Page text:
Golden Resurrection – Man With A Mission
Man With A Mission
In the realms of rock and metal, there are two ways one can go about writing Christian music. Some groups write songs that are subtly Christian, dealing with issues that we all face – love, hate, life, death, faith, doubt, fear, honor – albeit with a Christian perspective. Take, for example, the famous rock group U2: though Jesus is rarely mentioned in their songs (and they are much more likely to write a song of anger than one of praise), the underlying messages in their music are decidedly Christian.
On the other end of the spectrum, we find Golden Resurrection. There is no lyrical subtlety here; from the painfully obvious “Identity in Christ” to the vague “Finally Free” and the corny “Flaming Youth,” the listener is treated to all sorts of well-intentioned but poorly-conceived lyrics. The lyrics are Golden Resurrection’s great weakness; a listen through their sophomore effort, Man With A Mission, is a comedic experience as much as it is a spiritual one. Here we have a classic example of the means overwhelming the end: these guys preach with such blunt intensity that their preaching lapses into self-parody and effectively defeats its own purpose.
All that aside, though, the material here is rather well-executed. Golden Resurrection play a brand of power metal that is permeated with elements of both arena rock and neoclassical shred, making for a listen that is at once catchy and energetic. The songwriting, apart from the lyrics, is quite solid. Concise and instrumentally interesting, none of the songs overstay their welcome, and the album, clocking in at less than forty-five minutes, follows much the same format.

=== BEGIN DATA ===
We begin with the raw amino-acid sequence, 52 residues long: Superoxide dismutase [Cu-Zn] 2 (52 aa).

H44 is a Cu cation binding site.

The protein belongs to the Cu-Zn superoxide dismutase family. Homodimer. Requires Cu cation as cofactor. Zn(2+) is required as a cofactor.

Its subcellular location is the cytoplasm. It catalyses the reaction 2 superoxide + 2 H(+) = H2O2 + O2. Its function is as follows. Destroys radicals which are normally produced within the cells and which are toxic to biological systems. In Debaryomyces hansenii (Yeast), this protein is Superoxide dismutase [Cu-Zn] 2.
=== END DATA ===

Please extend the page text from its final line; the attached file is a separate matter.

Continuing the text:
Perhaps the greatest strength of this record, however, is the interplay of instruments. While the songwriting may be concise, the composition is anything but simplistic. Bass, drums, keyboard, guitar, and vocals intertwine with expert precision to create an instrumental performance that is as subtle as the lyrics are not. This multidimensional nature is the saving grace of the album; we have here a group of highly technical musicians using their technicality not for its own sake but for the sake of the music, in the process creating something that is instrumentally fun without sacrificing their songwriting. (For those of you who are interested, this lineup includes singer Christian Rivel of Narnia and Divinefire fame, as well as Tommy Johansson of ReinXeed).
All told, Man With A Mission is an extremely fun listen. The songs are catchy, the instrumental performances are great, and the album is infused with an energy that is poppy without being overbearing. If Golden Resurrection could only do with their lyrics what they have already done with everything else, we might have something truly great on our hands.
The digital version comes with two covers: Kansas’s “Point Of Know Return” and Gary Moore’s “The End Of The World,” both of which are pretty much like the originals with a more modern production. Neither is necessary, but both are interesting, if you’re into that sort of thing.
Tom’s Rating: 3.0 out of 5
Regrettably, none of the songs from Man With A Mission are online yet, but check out this recent digital single, “Pray For Japan,” if you want to hear a bit of what Golden Resurrection is about.